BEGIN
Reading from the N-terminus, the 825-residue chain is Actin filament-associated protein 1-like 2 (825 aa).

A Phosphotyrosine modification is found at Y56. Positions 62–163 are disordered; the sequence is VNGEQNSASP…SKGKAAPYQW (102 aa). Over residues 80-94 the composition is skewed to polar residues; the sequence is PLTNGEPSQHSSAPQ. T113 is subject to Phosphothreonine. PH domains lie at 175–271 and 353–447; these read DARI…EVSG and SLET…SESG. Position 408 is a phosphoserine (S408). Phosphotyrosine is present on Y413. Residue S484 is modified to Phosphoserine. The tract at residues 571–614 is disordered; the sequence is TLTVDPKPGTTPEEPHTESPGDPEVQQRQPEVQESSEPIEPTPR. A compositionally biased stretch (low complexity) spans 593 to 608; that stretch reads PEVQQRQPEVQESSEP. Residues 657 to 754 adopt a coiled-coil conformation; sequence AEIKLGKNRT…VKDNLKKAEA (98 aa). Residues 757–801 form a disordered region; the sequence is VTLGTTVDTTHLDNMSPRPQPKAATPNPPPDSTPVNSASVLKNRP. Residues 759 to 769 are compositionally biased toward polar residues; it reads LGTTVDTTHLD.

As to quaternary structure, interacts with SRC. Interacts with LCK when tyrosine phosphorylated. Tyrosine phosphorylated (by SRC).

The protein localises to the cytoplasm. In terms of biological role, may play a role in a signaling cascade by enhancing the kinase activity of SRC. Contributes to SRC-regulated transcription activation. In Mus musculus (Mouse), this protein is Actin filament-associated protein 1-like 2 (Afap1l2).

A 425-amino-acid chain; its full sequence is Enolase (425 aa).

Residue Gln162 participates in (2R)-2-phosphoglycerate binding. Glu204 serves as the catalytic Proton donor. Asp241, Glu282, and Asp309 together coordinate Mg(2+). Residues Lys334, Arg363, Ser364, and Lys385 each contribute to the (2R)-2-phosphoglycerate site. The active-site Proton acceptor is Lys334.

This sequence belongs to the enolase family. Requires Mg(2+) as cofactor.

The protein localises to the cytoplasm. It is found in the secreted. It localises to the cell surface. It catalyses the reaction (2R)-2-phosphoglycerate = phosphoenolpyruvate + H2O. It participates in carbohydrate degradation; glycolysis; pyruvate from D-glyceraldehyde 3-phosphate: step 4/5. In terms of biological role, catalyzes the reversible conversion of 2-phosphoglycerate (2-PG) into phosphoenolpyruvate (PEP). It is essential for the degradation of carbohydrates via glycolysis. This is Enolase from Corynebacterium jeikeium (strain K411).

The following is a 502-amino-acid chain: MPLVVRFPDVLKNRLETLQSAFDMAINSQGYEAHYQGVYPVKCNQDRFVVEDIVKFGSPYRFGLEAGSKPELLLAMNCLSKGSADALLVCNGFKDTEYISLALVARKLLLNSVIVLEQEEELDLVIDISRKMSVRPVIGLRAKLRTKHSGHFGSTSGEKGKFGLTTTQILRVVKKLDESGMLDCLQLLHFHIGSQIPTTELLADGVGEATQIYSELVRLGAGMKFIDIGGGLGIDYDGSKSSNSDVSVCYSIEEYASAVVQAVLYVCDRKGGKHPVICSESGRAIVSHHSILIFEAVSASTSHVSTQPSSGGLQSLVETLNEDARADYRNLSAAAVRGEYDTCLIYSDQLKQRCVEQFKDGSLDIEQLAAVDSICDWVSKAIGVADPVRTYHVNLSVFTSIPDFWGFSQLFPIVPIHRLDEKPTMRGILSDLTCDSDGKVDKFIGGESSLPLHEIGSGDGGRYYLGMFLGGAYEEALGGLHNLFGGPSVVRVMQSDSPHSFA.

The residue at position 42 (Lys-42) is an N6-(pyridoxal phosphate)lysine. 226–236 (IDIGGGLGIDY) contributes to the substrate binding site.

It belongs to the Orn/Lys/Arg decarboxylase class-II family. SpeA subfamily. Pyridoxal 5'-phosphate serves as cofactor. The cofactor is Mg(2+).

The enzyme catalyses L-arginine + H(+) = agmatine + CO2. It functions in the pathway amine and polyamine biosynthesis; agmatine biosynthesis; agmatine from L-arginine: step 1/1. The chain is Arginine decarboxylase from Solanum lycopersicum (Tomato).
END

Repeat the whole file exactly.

Reading from the N-terminus, the 825-residue chain is Actin filament-associated protein 1-like 2 (825 aa).

A Phosphotyrosine modification is found at Y56. Positions 62–163 are disordered; the sequence is VNGEQNSASP…SKGKAAPYQW (102 aa). Over residues 80-94 the composition is skewed to polar residues; the sequence is PLTNGEPSQHSSAPQ. T113 is subject to Phosphothreonine. PH domains lie at 175–271 and 353–447; these read DARI…EVSG and SLET…SESG. Position 408 is a phosphoserine (S408). Phosphotyrosine is present on Y413. Residue S484 is modified to Phosphoserine. The tract at residues 571–614 is disordered; the sequence is TLTVDPKPGTTPEEPHTESPGDPEVQQRQPEVQESSEPIEPTPR. A compositionally biased stretch (low complexity) spans 593 to 608; that stretch reads PEVQQRQPEVQESSEP. Residues 657 to 754 adopt a coiled-coil conformation; sequence AEIKLGKNRT…VKDNLKKAEA (98 aa). Residues 757–801 form a disordered region; the sequence is VTLGTTVDTTHLDNMSPRPQPKAATPNPPPDSTPVNSASVLKNRP. Residues 759 to 769 are compositionally biased toward polar residues; it reads LGTTVDTTHLD.

As to quaternary structure, interacts with SRC. Interacts with LCK when tyrosine phosphorylated. Tyrosine phosphorylated (by SRC).

The protein localises to the cytoplasm. In terms of biological role, may play a role in a signaling cascade by enhancing the kinase activity of SRC. Contributes to SRC-regulated transcription activation. In Mus musculus (Mouse), this protein is Actin filament-associated protein 1-like 2 (Afap1l2).

A 425-amino-acid chain; its full sequence is Enolase (425 aa).

Residue Gln162 participates in (2R)-2-phosphoglycerate binding. Glu204 serves as the catalytic Proton donor. Asp241, Glu282, and Asp309 together coordinate Mg(2+). Residues Lys334, Arg363, Ser364, and Lys385 each contribute to the (2R)-2-phosphoglycerate site. The active-site Proton acceptor is Lys334.

This sequence belongs to the enolase family. Requires Mg(2+) as cofactor.

The protein localises to the cytoplasm. It is found in the secreted. It localises to the cell surface. It catalyses the reaction (2R)-2-phosphoglycerate = phosphoenolpyruvate + H2O. It participates in carbohydrate degradation; glycolysis; pyruvate from D-glyceraldehyde 3-phosphate: step 4/5. In terms of biological role, catalyzes the reversible conversion of 2-phosphoglycerate (2-PG) into phosphoenolpyruvate (PEP). It is essential for the degradation of carbohydrates via glycolysis. This is Enolase from Corynebacterium jeikeium (strain K411).

The following is a 502-amino-acid chain: MPLVVRFPDVLKNRLETLQSAFDMAINSQGYEAHYQGVYPVKCNQDRFVVEDIVKFGSPYRFGLEAGSKPELLLAMNCLSKGSADALLVCNGFKDTEYISLALVARKLLLNSVIVLEQEEELDLVIDISRKMSVRPVIGLRAKLRTKHSGHFGSTSGEKGKFGLTTTQILRVVKKLDESGMLDCLQLLHFHIGSQIPTTELLADGVGEATQIYSELVRLGAGMKFIDIGGGLGIDYDGSKSSNSDVSVCYSIEEYASAVVQAVLYVCDRKGGKHPVICSESGRAIVSHHSILIFEAVSASTSHVSTQPSSGGLQSLVETLNEDARADYRNLSAAAVRGEYDTCLIYSDQLKQRCVEQFKDGSLDIEQLAAVDSICDWVSKAIGVADPVRTYHVNLSVFTSIPDFWGFSQLFPIVPIHRLDEKPTMRGILSDLTCDSDGKVDKFIGGESSLPLHEIGSGDGGRYYLGMFLGGAYEEALGGLHNLFGGPSVVRVMQSDSPHSFA.

The residue at position 42 (Lys-42) is an N6-(pyridoxal phosphate)lysine. 226–236 (IDIGGGLGIDY) contributes to the substrate binding site.

It belongs to the Orn/Lys/Arg decarboxylase class-II family. SpeA subfamily. Pyridoxal 5'-phosphate serves as cofactor. The cofactor is Mg(2+).

The enzyme catalyses L-arginine + H(+) = agmatine + CO2. It functions in the pathway amine and polyamine biosynthesis; agmatine biosynthesis; agmatine from L-arginine: step 1/1. The chain is Arginine decarboxylase from Solanum lycopersicum (Tomato).